The Library of Columbus’ Son, Ferdinand

Fernando Columbus portrait

Christopher Columbus’ second son was a huge bibliophile. Who knew?

The interesting details, according to Wikipedia.

Courtesy fellow local booklover Franklin Abbott

“How Long Will It Take to Read This Book?”

So Many Books So Little Time

In a recent blogpost, bookish blogger Alexander Atkins mentions a heretofore unknown-to-me genuine Internet Wonder, a website developed by Idaho-based Bridger Putnam that will tell you, based on your reading speed, how many hours it will take for you to finish reading any given book.

I just plugged into the website the title of the book my book club just finished reading this week and found the results to be quite plausible.

Given the difficult – and important – choices book clubs are constantly forced to make, and the numerous factors that sometimes go into choosing one book over other candidates, this tool could come in mighty handy at times in resolving some of those choices.

And for any reader, even those not participating in (or even allergic to) book clubs, this tool is also a sobering reminder of ye olde adage “So Many Books, So Little Time.”

Found at Atkins’s Bookshelf blog

Bookish Quotations du Jour

World in books graphic

Four memorable passages from recent (and not-so-recent) Facebook postings or bookish blogposts:

“For some of us, books are as important as almost anything on earth. What a miracle it is that out of these small, flat, rigid squares of paper unfolds world after world after world, worlds that sing to you, comfort or quiet or excite you.” – Anne Lamott

Found at the Facebook page of The Goodwill Librarian (December 13, 2017)

“Most of what makes a book ‘good’ is that we are reading it at the right moment.” – Alain de Botton

Found at the Bookaholics Facebook page (January 8, 2020)

“A library in the middle of a community is a cross between an emergency exit, a life raft, and a festival. They are cathedrals of the mind, hospitals of the soul, them parks of the imagination. On a cold, rainy island, they are the only sheltered public places where you are not a consumer, but a citizen instead.” – Caitlan Moran

Found at the Facebook page of Bookish Buzz (August 9, 2019)

“The serious reader expands his circle of acquaintances, but is not unhappy with his friends. He expands his knowledge of place, but is not dissatisfied with home. He expands his awareness of self, but is not confused about his identity, his responsibilities, or his beliefs. He believes that other media overemphasize the modern, undervalue the traditional, and barely acknowledge the timeless… And the serious reader defines knowledge in his own way. [To borrow from John Henry Newman’s The Idea of a University,] knowledge is something the reader prizes for its own sake, as he would an object that is purely beautiful or a person whose standards are not subject to fluctuation by whim. The reader finds a piquancy to knowledge as it settles into the mind that is comparable to the last of a delicate food as it slowly melts onto the palate — a hedonistic view of learning to be sure, lush and impractical, but one he shares with countless other men and women over the centuries who, of impractical bent themselves, were nonetheless capable of great worldly achievement.” – Eric Burns, The Joy of Books: Confessions of a Lifelong Reader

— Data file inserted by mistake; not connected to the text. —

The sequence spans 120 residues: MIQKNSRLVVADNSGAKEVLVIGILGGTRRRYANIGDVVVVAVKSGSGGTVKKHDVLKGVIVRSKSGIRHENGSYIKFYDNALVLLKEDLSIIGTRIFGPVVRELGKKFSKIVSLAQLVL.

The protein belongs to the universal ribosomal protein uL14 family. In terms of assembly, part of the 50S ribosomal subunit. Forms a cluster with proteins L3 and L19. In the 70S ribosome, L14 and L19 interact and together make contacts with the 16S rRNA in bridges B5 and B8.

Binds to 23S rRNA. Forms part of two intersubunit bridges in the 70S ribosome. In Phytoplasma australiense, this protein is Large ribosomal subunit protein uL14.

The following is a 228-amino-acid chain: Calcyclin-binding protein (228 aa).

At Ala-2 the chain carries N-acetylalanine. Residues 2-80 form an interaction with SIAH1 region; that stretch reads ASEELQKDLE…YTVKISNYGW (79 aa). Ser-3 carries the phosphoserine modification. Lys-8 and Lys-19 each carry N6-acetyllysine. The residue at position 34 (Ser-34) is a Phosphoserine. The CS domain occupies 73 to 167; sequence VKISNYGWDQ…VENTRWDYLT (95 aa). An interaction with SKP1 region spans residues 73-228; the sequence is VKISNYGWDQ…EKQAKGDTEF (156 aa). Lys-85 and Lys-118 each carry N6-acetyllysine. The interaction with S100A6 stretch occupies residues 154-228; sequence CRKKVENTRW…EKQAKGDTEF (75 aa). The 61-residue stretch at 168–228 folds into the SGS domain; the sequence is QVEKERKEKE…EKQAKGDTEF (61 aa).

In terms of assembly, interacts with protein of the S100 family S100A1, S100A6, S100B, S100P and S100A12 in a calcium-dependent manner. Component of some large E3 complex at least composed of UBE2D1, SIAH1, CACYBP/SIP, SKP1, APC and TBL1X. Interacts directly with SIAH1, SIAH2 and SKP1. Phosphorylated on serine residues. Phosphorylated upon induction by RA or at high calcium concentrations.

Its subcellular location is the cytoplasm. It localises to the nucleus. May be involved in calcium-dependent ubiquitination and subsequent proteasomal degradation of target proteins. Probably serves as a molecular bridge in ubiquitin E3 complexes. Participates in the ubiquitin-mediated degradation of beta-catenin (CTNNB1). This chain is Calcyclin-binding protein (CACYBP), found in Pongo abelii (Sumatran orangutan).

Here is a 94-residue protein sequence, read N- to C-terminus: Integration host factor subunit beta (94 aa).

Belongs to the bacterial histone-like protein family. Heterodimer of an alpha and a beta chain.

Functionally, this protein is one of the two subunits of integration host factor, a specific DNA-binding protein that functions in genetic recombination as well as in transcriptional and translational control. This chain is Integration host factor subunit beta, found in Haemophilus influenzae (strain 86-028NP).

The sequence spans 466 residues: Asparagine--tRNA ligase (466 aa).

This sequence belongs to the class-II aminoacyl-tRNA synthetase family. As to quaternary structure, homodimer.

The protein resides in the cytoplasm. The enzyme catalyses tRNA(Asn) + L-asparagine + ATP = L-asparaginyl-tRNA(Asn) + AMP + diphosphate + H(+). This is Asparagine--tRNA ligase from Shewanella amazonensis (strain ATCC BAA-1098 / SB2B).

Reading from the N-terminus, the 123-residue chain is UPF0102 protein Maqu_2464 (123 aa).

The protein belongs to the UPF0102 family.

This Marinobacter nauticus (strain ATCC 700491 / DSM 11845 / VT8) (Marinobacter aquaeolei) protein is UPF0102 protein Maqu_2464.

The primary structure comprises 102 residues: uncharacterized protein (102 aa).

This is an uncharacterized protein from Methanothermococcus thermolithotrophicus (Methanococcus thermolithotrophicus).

Found at Bookshelf, a blog written by Alexander Atkins

Reading in the Digital Age, or: The Death of the Book, Revisited

Dan Chiasson, in The New Yorker’s September 2, 2019 issue, reviews the new book What We Talk About When We Talk About Books: The History and Future of Reading by Leah Price. As with most New Yorker book reviews, Chiasson’s essay addresses a range of related issues, and wittily so.  (The wit begins with the essay’s title: “Reader, I Googled It.”)

Read Chiasson’s delightful, insightful (and, for habitual book readers, reassuring) essay.

Ordering information about Leah Price’s book – as well as excerpts from another ten reviews – is here.

 

Dept. of “Readers Live Many Lives”

stack of open books

“Accumulating circulations around the sun doesn’t make you wise. Experience and reflection does. Nothing can beat the real thing, but what is Literature, if not experience and reflection, set down in language?”

Thus writes Alice Whaley, a (merely) 21-year old writer – and reader – in a short, charming essay published earlier this month in the Britain-based periodical The Oldie.

Whaley’s reflections reminded me of what S.I. Hiyakawa wrote about the difference between readers and non-readers:

“It is not true that we have only one life to live; if we can read, we can live as many more lives and as many kinds of lives as we wish.”

Read the rest of Whaley’s essay here.

Found via Patrick Kurp’s blog Anecdotal Evidence